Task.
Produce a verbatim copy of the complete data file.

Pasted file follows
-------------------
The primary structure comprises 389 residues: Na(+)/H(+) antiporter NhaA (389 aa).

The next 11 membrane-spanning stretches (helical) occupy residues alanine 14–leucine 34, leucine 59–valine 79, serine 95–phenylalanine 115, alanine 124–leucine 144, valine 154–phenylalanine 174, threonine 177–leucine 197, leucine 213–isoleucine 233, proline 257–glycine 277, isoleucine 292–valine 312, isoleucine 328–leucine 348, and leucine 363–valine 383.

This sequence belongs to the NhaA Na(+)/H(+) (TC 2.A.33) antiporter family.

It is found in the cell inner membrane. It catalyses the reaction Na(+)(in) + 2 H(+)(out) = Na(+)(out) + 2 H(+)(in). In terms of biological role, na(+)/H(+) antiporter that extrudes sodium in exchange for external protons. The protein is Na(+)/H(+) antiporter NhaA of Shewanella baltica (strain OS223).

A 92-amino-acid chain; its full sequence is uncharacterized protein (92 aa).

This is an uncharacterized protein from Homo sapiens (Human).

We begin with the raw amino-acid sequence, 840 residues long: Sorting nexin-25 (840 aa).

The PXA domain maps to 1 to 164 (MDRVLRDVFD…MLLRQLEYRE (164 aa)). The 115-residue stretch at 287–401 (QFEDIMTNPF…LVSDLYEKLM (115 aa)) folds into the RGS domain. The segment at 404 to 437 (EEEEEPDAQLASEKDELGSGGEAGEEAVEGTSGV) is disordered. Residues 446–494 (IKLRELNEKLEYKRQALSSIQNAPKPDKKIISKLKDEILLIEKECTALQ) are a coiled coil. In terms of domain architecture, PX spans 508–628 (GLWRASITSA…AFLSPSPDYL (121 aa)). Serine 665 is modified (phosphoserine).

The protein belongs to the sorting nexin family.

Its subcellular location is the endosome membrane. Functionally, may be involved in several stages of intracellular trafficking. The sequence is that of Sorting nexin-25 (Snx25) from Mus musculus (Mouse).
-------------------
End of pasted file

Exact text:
The primary structure comprises 389 residues: Na(+)/H(+) antiporter NhaA (389 aa).

The next 11 membrane-spanning stretches (helical) occupy residues alanine 14–leucine 34, leucine 59–valine 79, serine 95–phenylalanine 115, alanine 124–leucine 144, valine 154–phenylalanine 174, threonine 177–leucine 197, leucine 213–isoleucine 233, proline 257–glycine 277, isoleucine 292–valine 312, isoleucine 328–leucine 348, and leucine 363–valine 383.

This sequence belongs to the NhaA Na(+)/H(+) (TC 2.A.33) antiporter family.

It is found in the cell inner membrane. It catalyses the reaction Na(+)(in) + 2 H(+)(out) = Na(+)(out) + 2 H(+)(in). In terms of biological role, na(+)/H(+) antiporter that extrudes sodium in exchange for external protons. The protein is Na(+)/H(+) antiporter NhaA of Shewanella baltica (strain OS223).

A 92-amino-acid chain; its full sequence is uncharacterized protein (92 aa).

This is an uncharacterized protein from Homo sapiens (Human).

We begin with the raw amino-acid sequence, 840 residues long: Sorting nexin-25 (840 aa).

The PXA domain maps to 1 to 164 (MDRVLRDVFD…MLLRQLEYRE (164 aa)). The 115-residue stretch at 287–401 (QFEDIMTNPF…LVSDLYEKLM (115 aa)) folds into the RGS domain. The segment at 404 to 437 (EEEEEPDAQLASEKDELGSGGEAGEEAVEGTSGV) is disordered. Residues 446–494 (IKLRELNEKLEYKRQALSSIQNAPKPDKKIISKLKDEILLIEKECTALQ) are a coiled coil. In terms of domain architecture, PX spans 508–628 (GLWRASITSA…AFLSPSPDYL (121 aa)). Serine 665 is modified (phosphoserine).

The protein belongs to the sorting nexin family.

Its subcellular location is the endosome membrane. Functionally, may be involved in several stages of intracellular trafficking. The sequence is that of Sorting nexin-25 (Snx25) from Mus musculus (Mouse).